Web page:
Disturbances such as fire play a key role in controlling ecosystem structure. In fire-prone forests, organic detritus comprises a large pool of carbon and can control the frequency and intensity of fire. The ponderosa pine forests of the Colorado Front Range, USA, where fire has been suppressed for a century, provide an ideal system for studying the long-term dynamics of detrital pools. Our objectives were (1) to quantify the long-term temporal dynamics of detrital pools; and (2) to determine to what extent present stand structure, topography, and soils constrain these dynamics. We collected data on downed dead wood, litter, duff (partially decomposed litter on the forest floor), stand structure, topographic position, and soils for 31 sites along a 160-year chronosequence. We developed a compartment model and parameterized it to describe the temporal trends in the detrital pools. We then developed four sets of statistical models, quantifying the hypothesized relationship between pool size and (1) stand structure, (2) topography, (3) soils variables, and (4) time since fire. We contrasted how much support each hypothesis had in the data using Akaike's Information Criterion (AIC). Time since fire explained 39-80% of the variability in dead wood of different size classes. Pool size increased to a peak as material killed by the fire fell, then decomposed rapidly to a minimum (61-85 years after fire for the different pools). It then increased, presumably as new detritus was produced by the regenerating stand. Litter was most strongly related to canopy cover (r2 = 77%), suggesting that litter fall, rather than decomposition, controls its dynamics. The temporal dynamics of duff were the hardest to predict. Detrital pool sizes were more strongly related to time since fire than to environmental variables. Woody debris peak-to-minimum time was 46-67 years, overlapping the range of historical fire return intervals (1 to > 100 years). Fires may therefore have burned under a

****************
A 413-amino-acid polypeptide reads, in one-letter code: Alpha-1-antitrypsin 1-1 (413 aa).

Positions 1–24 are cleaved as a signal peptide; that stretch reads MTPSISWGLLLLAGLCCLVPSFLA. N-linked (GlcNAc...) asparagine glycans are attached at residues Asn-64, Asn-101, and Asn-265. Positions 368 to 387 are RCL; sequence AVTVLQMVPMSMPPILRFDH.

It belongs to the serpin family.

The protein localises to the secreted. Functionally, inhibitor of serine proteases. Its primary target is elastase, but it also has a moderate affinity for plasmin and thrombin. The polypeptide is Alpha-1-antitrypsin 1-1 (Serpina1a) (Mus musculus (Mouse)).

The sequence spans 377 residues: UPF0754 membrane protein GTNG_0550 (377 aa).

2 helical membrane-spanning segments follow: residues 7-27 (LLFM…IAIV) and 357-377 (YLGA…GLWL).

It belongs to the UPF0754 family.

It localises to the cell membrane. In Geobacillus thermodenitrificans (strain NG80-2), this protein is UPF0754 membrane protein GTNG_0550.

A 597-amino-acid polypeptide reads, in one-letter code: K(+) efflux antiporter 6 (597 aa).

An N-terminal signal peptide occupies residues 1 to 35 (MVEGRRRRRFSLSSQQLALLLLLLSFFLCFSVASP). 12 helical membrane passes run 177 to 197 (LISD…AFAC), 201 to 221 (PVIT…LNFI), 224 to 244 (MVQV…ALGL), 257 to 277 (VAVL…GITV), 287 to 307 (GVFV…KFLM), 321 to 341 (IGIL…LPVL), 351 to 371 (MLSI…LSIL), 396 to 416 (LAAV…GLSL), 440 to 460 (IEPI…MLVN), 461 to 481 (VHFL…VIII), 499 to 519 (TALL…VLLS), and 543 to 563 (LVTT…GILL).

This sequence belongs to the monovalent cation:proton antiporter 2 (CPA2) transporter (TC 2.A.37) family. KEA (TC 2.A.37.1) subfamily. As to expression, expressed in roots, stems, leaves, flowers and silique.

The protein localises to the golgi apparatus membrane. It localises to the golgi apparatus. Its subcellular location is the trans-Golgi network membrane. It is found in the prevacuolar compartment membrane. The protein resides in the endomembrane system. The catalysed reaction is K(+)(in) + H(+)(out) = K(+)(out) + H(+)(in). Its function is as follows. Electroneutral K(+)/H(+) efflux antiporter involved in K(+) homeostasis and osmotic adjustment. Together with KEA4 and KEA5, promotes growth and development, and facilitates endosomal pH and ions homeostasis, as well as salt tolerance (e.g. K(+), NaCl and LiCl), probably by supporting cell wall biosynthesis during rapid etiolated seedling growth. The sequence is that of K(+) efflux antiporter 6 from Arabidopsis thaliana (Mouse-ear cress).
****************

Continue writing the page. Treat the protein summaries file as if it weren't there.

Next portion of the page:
18. Poultry litter and the environment: Physiochemical properties of litter and soil during successive flock rotations and after remote site deposition.

    Science.gov (United States)

    Crippen, Tawni L; Sheffield, Cynthia L; Byrd, J Allen; Esquivel, Jesus F; Beier, Ross C; Yeater, Kathleen

    2016-05-15

    The U.S. broiler meat market has grown over the past 16 years and destinations for U.S. broiler meat exports expanded to over 150 countries. This market opportunity has spurred a corresponding increase in industrialized poultry production, which due to the confined space in which high numbers of animals are housed, risks accumulating nutrients and pollutants. The purpose of this research was to determine the level of pollutants within poultry litter and the underlying soil within a production facility; and to explore the impact of spent litter deposition into the environment. The study follows a production facility for the first 2.5 years of production. It monitors the effects of successive flocks and management practices on 15 physiochemical parameters: Ca, Cu, electrical conductivity, Fe, K, Mg, Mn, moisture, Na, NO3(-)/N, organic matter, P, pH, S, and Zn. Litter samples were collected in-house, after clean-outs and during stockpiling. The soil before house placement, after the clean-outs and following litter stockpiling was monitored. Management practices markedly altered the physiochemical profiles of the litter in-house. A canonical discriminant analysis was used to describe the relationship between the parameters and sampling times. The litter profiles grouped into five clusters corresponding to time and management practices. The soil in-house exhibited mean increases in all physiochemical parameters (2-297 fold) except Fe, Mg, %M, and pH. The spent litter was followed after deposition onto a field for use as fertilizer. After 20 weeks, the soil beneath the litter exhibited increases in EC, Cu, K, Na, NO3(-)/N, %OM, P, S and Zn; while %M decreased. Understanding the impacts of industrialized poultry farms on the environment is vital as the cumulative ecological impact of this land usage could be substantial if not properly managed to reduce the risk of potential pollutant infiltration into the environment. Published by Elsevier B.V.